The Jubilee offers society an opportunity to fundamentally reassess its value systems, the Bishop of London, Richard Chartres, claims in a new pamphlet to be delivered to every MP.

In Jubilee then and now: A big idea for the 21st century, the Rt Revd Richard Chartres argues: 'The 2012 Jubilee offers us an opportunity to pause and reflect not only on an extraordinary reign but also on what the Jubilee could mean to us as a nation.'

'Contemporary society lacks any credible narrative to release energies for the profound changes which are necessary,' he adds. 'We need to go further than a bare recital of economic indicators and embrace a common vision that offers us hope.

'But it will need courage to rebalance the scales. Government needs to do less, and do more to enable all the various bodies within civil society to do what they do best, rather than preventing them by tying them up in rules and regulations. But at the same time it is also necessary to rein in the market which has ruled supreme over the last 30 years.'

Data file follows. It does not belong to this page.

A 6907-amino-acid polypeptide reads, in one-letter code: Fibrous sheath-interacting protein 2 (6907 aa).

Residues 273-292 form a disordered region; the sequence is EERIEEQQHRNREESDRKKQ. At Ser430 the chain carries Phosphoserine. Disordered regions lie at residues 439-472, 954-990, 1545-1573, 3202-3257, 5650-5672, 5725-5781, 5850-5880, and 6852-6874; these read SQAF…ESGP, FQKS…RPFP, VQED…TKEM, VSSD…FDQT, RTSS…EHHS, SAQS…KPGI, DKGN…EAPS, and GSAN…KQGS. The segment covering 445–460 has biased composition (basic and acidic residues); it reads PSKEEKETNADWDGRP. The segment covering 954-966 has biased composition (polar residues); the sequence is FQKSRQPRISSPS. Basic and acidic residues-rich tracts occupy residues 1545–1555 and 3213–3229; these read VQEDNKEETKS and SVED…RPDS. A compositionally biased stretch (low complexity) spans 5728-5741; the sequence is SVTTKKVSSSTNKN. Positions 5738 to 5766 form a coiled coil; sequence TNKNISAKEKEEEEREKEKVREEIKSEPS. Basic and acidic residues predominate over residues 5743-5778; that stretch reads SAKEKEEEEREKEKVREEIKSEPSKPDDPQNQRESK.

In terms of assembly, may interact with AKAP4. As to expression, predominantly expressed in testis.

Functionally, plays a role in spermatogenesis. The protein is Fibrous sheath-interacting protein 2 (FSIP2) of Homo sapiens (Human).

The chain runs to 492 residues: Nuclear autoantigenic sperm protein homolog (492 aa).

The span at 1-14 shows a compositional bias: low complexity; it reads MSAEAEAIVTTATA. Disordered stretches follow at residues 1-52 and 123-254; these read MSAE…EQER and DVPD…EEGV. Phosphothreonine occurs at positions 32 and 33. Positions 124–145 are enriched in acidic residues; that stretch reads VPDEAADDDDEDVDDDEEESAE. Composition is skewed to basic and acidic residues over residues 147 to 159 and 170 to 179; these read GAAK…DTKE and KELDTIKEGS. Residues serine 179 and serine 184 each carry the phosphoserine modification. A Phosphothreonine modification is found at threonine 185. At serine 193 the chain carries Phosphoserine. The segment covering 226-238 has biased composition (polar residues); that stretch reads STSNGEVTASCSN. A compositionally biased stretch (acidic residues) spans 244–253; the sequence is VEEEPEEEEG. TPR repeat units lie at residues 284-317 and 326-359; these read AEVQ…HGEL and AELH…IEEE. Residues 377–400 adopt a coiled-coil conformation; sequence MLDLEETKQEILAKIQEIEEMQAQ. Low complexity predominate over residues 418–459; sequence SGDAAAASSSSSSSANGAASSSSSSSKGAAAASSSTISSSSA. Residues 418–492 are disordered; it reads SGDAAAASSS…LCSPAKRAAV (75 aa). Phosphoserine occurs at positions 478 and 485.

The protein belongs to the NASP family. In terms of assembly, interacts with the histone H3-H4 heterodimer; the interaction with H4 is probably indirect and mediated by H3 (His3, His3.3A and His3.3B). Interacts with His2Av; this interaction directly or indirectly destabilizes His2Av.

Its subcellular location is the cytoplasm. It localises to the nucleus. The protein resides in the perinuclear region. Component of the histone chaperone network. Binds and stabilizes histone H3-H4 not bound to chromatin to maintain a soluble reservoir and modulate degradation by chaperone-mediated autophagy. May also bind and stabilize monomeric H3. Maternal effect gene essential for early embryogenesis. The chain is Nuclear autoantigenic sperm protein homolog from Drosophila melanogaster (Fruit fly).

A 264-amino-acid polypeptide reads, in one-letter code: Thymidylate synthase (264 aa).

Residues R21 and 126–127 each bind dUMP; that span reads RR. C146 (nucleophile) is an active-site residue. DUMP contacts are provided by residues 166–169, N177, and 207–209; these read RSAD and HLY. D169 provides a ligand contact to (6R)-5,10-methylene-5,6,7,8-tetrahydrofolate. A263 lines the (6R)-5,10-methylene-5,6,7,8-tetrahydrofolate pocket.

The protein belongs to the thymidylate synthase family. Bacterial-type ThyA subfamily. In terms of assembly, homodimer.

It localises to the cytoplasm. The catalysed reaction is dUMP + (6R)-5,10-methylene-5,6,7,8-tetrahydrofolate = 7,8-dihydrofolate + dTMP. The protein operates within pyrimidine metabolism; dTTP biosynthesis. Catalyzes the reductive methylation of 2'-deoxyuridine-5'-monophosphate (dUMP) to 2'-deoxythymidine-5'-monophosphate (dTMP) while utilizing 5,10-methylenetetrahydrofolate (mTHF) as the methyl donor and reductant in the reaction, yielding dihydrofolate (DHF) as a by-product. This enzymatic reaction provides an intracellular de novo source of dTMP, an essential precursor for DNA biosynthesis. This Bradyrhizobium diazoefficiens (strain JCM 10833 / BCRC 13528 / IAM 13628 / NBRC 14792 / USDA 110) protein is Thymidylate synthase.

In the pamphlet, the Bishop examines the biblical origins of Jubilee and argues that moving forward to a 'new and sustainable normal' is an urgent priority. He notes that, in the Bible, Jubilee was a year of celebration, restoration, inclusion and hope. The Bishop also refers to the Queen's own lively Christian faith which sustains her work.

The Bible Society publication, released to coincide with the forthcoming Diamond Jubilee celebrations of the Society's Patron is being widely distributed, including to every MP.

The initiative comes as a new poll reveals that only 12% of people know that the term Jubilee comes from the Bible. The ComRes poll of over 2,000 adults, for Bible Society, shows that 55% of people plan to celebrate the Diamond Jubilee, with 14% attending a street party.

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Jubilee then and nowRt Revd and Rt Hon Richard Chartres

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